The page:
Factbox: How GSK plans to fire-up its cash balance post split - Metro US

Factbox: How GSK plans to fire-up its cash balance post split

FILE PHOTO: A GSK logo is seen at the GSK research centre in Stevenage

(Reuters) – Britain’s GSK set out detailed plans on Wednesday to turn its consumer healthcare arm into a separately listed company, in a move that will bolster the finances of the remaining business to help fund drug development and deals.

Below are the ways in which the pharmaceuticals business will strengthen its balance sheet as a new company.


Prior to completion of the split, New GSK, the standalone prescription drugs and vaccines business, will get a special dividend of up to 8 billion pounds ($11 billion) from the consumer healthcare unit.

GSK finance chief Iain Mackay said on a media call this dividend would be the “most significant” component of its plans to achieve a robust balance sheet for New GSK.


Over the five years to 2026, New GSK expects annual sales growth of more than 5% and adjusted operating profit growth of more than 10%, at constant currency rates.

The company also estimates that some of its products in late-stage development have the potential in aggregate to deliver peak year sales of more than 20 billion pounds, leading to an overall annual target of more than 33 billion pounds in sales by 2031, despite some drugs losing patent exclusivity.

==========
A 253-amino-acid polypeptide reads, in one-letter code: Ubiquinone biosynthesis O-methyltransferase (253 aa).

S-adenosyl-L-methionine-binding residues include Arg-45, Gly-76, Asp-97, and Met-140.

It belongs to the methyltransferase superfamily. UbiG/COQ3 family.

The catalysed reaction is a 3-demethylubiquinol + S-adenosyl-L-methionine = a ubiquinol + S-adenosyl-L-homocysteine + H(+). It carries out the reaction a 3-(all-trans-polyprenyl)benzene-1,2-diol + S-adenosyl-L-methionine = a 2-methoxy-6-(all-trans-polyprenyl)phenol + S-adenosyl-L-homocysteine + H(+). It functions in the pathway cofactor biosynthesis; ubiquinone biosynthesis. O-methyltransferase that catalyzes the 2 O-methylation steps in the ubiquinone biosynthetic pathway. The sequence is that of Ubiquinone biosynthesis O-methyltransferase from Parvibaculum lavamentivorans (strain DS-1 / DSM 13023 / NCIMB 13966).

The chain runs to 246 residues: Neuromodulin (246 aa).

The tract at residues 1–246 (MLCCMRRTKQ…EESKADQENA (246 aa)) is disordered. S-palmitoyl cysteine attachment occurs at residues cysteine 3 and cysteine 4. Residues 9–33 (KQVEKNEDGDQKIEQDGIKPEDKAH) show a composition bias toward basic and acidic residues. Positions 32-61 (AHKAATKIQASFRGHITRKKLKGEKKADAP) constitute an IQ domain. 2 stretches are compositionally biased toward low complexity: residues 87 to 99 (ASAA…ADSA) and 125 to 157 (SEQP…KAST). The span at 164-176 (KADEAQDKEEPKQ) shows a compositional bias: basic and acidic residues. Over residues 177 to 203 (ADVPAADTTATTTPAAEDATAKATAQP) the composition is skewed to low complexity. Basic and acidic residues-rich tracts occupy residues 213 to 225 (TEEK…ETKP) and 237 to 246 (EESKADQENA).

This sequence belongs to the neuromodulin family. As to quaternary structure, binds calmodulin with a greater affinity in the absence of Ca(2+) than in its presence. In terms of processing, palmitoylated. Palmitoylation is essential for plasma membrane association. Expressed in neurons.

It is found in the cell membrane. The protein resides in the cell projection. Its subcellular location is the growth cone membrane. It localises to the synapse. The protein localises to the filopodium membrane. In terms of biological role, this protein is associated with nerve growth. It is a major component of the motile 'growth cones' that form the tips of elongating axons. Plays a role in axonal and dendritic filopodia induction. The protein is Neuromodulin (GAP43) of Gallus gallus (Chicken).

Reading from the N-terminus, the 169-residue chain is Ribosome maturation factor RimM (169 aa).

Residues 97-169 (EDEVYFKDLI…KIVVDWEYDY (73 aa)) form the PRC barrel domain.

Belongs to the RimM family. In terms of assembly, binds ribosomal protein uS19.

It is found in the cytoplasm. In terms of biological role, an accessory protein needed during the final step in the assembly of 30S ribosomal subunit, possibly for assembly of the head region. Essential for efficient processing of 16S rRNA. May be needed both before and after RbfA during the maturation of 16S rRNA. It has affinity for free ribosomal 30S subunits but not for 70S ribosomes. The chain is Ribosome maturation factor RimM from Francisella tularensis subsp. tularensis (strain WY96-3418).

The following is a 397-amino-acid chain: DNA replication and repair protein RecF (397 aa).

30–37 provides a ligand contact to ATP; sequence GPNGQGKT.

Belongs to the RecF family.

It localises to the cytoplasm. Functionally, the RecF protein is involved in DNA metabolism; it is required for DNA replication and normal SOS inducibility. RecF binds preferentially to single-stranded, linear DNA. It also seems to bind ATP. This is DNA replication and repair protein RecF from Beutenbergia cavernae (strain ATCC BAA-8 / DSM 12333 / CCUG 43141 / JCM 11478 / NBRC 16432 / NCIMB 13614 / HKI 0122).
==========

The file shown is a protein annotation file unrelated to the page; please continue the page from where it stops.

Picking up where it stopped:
GSK shareholders will receive stock in the new consumer healthcare group amounting to at least 80% of the 68% stake that GSK currently owns in it. Pfizer has the remaining 32%.

GSK aims to sell its remaining stake, seen only as a short-term investment, “in a timely manner.”

Jefferies analysts have put the consumer unit’s fair value at about 45 billion pounds, implying GSK’s 68% stake is worth 30 billion pounds, with proceeds from selling 20% of that likely to be 6 billion pounds.


From 2023, New GSK will pay shareholders a dividend of 45 pence per share. For 2022, the aggregate dividend from GSK and New Consumer Healthcare is expected to be up to 55 pence per share.

Both the figures are much lower than the 80 pence per share GSK has been paying out since at least 2015, and is expected to pay this year too.

“Setting a new progressive policy at a level that allows us to properly balance those priorities around investing in strengthening our R&D pipeline” would help New GSK’s balance sheet, Mackay said.

($1 = 0.7149 pounds)

(Reporting by Pushkala Aripaka in Bengaluru and Ludwig Burger in Frankfurt; Editing by Mark Potter)

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